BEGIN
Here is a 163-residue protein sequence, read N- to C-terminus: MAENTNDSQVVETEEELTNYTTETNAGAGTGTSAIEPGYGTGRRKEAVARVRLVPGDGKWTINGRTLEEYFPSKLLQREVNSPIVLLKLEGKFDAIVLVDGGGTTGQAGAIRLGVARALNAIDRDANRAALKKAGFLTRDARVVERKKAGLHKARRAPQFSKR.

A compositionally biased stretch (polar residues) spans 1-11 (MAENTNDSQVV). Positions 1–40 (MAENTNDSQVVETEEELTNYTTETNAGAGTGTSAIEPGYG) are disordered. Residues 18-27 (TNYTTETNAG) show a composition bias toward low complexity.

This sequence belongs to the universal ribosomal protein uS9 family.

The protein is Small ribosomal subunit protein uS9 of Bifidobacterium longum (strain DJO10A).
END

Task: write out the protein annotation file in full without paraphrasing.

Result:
Here is a 163-residue protein sequence, read N- to C-terminus: MAENTNDSQVVETEEELTNYTTETNAGAGTGTSAIEPGYGTGRRKEAVARVRLVPGDGKWTINGRTLEEYFPSKLLQREVNSPIVLLKLEGKFDAIVLVDGGGTTGQAGAIRLGVARALNAIDRDANRAALKKAGFLTRDARVVERKKAGLHKARRAPQFSKR.

A compositionally biased stretch (polar residues) spans 1-11 (MAENTNDSQVV). Positions 1–40 (MAENTNDSQVVETEEELTNYTTETNAGAGTGTSAIEPGYG) are disordered. Residues 18-27 (TNYTTETNAG) show a composition bias toward low complexity.

This sequence belongs to the universal ribosomal protein uS9 family.

The protein is Small ribosomal subunit protein uS9 of Bifidobacterium longum (strain DJO10A).